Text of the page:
II started with a crushed tomato that resulted in murder. Since then, clashes have occurred that have killed at least 20 people and a stalemate between northern and southern countries that has paralyzed Nigeria, Africa’s most populous nation.
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Last month, a doorman with a basket of tomatoes in the crowded Shasha market in Ibadan, a city in southwestern Nigeria, accidentally spilled his cargo, leaving a mushy mess. An argument with a nearby shopkeeper over the cleanup soon took an ethnic turn. The doorman who spoke Hausa (a language that identifies him as originating from northern Nigeria) was beaten by a Yoruba man. When the porter struggled, his attacker collapsed fatally.
News soon spread on social media that a Yoruba man had been killed in the heart of the Yoruba country, creating long-simmering tension in a country divided between its mostly Muslim north and the mostly Christian south. For hours, Hausa and Yoruba traders hacked each other or burned market stalls. It is believed that at least 20 people were killed. Thousands, most of them northerners, had to flee.
The clash broke out after years of increasing religious and ethnic tensions and between (mostly Christian) farmers and (mostly Muslim) shepherds. The International Crisis Group, an NGO, estimates that more than 1,300 people were killed in fights between farmers and ranchers for access to land in the first six months of 2018. Recent data is sparse, but many Nigerians believe the conflict has worsened and worsened in new forms. Since December, gangs of kidnappers have hit three schools, abducted hundreds of children and held them as ransom. Although the kidnappers have not been identified or arrested, many Nigerians believe – rightly or wrongly – that they are Hausa-speaking shepherds.
Instead of erasing ethnic hatred, politicians fueled it. Last year, the governors of six southwestern states hired local militias to form a regional security organization known as Operation Amotekun (“Leopard” in Yoruba). These guards were charged with brutality and even murder. 11 people are said to have been killed in December and January. Also in January, the governor of Ondo ordered thousands of shepherds to abandon land reserves in his state, blaming them for an increase in kidnappings and banditry. After the week-long deadline, Yoruba mobs attacked shepherds, killing some and destroying their property.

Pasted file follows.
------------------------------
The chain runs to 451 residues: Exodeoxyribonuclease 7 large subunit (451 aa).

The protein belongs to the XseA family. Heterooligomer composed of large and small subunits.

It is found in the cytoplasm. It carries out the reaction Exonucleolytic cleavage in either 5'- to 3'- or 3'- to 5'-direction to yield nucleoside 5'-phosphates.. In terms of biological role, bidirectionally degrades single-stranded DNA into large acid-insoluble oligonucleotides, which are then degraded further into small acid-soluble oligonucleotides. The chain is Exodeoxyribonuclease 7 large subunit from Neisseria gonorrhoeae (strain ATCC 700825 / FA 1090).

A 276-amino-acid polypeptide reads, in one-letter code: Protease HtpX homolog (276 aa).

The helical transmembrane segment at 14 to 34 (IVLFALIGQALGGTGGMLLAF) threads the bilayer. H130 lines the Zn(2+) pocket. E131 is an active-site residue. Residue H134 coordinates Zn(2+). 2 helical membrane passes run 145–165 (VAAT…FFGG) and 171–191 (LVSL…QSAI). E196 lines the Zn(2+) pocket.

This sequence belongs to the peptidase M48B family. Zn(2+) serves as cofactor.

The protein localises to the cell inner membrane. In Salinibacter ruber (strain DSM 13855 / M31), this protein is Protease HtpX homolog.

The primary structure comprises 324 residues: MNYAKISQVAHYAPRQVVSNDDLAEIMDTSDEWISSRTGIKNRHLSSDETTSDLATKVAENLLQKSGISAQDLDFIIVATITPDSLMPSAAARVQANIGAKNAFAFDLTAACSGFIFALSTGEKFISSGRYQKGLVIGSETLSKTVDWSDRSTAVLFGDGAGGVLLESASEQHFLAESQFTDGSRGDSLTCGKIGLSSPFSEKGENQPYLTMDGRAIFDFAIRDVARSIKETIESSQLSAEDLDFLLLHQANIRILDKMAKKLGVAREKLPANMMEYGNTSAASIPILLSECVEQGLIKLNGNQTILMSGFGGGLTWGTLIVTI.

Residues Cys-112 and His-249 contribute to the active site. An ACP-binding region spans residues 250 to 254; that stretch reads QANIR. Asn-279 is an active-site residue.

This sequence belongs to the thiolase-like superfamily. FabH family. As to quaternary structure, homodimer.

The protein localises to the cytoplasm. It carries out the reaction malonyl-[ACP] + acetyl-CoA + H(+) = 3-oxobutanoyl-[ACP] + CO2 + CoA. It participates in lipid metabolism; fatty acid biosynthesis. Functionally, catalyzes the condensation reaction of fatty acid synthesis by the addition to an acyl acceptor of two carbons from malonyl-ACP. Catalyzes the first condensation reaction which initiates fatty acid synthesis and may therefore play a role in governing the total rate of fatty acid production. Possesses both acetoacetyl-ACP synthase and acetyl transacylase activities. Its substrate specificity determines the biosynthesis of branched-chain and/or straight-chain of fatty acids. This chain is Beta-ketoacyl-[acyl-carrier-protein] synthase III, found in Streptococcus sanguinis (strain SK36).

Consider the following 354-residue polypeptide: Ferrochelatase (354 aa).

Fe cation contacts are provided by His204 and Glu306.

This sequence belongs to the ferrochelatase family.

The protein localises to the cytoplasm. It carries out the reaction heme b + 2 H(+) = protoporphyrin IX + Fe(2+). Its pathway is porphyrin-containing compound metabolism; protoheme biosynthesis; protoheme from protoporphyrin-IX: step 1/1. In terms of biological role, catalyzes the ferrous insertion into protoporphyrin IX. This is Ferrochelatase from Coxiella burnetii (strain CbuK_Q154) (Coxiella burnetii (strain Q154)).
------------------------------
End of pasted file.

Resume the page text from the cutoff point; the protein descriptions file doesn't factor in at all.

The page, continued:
In protest, traders and cattle dealers from the north blocked the flow of food and livestock to the south. The blockage begins to bite. The usually busy Mile 12 market in Lagos, Nigeria’s largest city and commercial capital, has almost no meat sold. The price of tomatoes (important for making spicy jollof rice, Nigeria’s unofficial national dish) has risen. Baskets that once sold for around 5,000 naira ($ 13) are now priced at 35,000 naira. In the north, where most of the country’s fresh produce is grown, the prices of onions and tomatoes have fallen so sharply that many farmers are allowing the crops to rot in the fields.
The government has since asked the army to clear corridors where trucks can travel. And after the main agency “invited” the blockade leaders to discuss their complaints – before promptly arresting their president – the traders agreed to break off their protest and allow the food to flow south again.
It is not clear whether the government agreed to the protesters’ demands, which included compensation for those killed and police protection for the northerners in the southern states. What is clear, however, is that Nigeria needs better ways to keep its festering ailments like rotten tomatoes from popping. ■
This article appeared in the Middle East and Africa section of the print version under the heading “Armistice for Tomatoes”.